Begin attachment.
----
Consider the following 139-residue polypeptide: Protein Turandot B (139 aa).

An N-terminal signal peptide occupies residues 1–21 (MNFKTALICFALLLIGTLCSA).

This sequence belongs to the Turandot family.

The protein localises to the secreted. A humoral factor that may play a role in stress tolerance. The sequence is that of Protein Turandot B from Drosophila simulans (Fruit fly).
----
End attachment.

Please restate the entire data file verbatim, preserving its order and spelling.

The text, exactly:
Consider the following 139-residue polypeptide: Protein Turandot B (139 aa).

An N-terminal signal peptide occupies residues 1–21 (MNFKTALICFALLLIGTLCSA).

This sequence belongs to the Turandot family.

The protein localises to the secreted. A humoral factor that may play a role in stress tolerance. The sequence is that of Protein Turandot B from Drosophila simulans (Fruit fly).